Madison County Chief Judge Ann Callis downplays the American Tort Reform Foundation's annual judicial hellhole rankings, but you can bet she didn't want to see her county move back up the list.
After improvements in the eyes of the foundation, Madison County is now considered third worst in the nation.
And no wonder given the court's asbestos docket.
There was the embarrassing, appalling matter of Barbara Crowder, the judge formerly assigned to the asbestos docket. She assigned trial slots for 2013 to several plaintiff's law firms, and days later her campaign asked for and received $30,000 in donations from those firms.
Callis took Crowder off the asbestos docket right away. Amazingly, however, Madison County voters chose to retain Crowder as a judge. If her poor judgment at best wasn't reason enough to vote to remove her, wonder what it would take?
Even more troubling is that the number of asbestos lawsuits filed in the county have increased exponentially in recent years, to the point that 25 percent of all the cases in the nation are in Madison County. In 2006, 325 asbestos cases were filed; this year more than 1,000 are expected to be filed by year's end.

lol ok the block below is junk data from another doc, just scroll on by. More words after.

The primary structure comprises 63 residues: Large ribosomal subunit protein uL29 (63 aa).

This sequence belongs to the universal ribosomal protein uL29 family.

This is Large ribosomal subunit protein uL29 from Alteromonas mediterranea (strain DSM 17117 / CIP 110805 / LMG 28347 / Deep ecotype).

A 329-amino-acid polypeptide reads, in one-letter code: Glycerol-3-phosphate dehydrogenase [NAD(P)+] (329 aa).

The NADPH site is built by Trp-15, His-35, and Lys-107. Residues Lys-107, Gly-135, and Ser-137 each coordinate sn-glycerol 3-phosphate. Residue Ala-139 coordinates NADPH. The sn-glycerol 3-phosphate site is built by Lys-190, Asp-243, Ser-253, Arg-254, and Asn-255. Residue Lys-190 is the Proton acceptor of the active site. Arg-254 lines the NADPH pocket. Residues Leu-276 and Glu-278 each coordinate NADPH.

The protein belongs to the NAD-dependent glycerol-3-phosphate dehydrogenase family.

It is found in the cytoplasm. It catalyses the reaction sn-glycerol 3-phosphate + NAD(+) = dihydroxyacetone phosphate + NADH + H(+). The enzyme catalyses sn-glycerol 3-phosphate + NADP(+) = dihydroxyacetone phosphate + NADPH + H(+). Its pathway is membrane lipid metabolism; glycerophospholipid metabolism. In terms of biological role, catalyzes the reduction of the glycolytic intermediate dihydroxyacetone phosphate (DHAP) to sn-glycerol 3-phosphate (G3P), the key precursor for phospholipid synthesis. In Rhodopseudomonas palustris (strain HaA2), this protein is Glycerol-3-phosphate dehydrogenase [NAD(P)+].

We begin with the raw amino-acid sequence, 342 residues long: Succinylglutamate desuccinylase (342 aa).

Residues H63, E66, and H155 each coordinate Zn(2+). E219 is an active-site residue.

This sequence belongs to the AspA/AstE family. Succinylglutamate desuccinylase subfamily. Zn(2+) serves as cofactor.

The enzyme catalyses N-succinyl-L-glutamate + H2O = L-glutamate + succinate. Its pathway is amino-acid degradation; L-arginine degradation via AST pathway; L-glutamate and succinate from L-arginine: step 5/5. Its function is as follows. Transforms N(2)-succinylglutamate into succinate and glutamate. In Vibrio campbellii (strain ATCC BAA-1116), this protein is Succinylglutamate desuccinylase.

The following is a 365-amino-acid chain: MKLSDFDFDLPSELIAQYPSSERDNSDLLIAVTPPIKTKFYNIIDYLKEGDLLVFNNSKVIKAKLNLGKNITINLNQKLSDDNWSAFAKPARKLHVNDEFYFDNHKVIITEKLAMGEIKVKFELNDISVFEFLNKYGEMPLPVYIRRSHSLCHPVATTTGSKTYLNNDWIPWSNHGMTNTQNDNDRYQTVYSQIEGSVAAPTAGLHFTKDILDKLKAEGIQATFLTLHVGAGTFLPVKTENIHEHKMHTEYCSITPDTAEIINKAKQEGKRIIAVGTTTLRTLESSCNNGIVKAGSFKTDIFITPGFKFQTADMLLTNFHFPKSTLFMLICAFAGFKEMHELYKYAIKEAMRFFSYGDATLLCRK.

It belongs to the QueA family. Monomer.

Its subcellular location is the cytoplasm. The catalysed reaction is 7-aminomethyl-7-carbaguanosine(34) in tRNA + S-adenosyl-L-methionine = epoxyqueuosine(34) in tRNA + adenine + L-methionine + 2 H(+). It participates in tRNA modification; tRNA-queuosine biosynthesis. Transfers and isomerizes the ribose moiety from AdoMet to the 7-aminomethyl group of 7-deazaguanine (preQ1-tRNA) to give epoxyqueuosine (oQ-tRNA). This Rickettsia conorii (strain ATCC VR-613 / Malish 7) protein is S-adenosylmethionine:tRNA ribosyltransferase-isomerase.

Cases are being filed in Madison County for a reason, and it's not the beautiful scenery. Plaintiff's attorneys, rightly or wrongly, believe this venue is slanted in their favor.
The hellhole label is bad not only for the courts but for our region's economy. If you were a business owner looking for a new home, would you want to relocate to a judicial hellhole? If you were a business owner considering moving elsewhere, this would be one more reason to leave.
St. Clair County was once on the list but not this year. It's important that Madison County get back on track and improve its reputation. This is one title that no one benefits by having.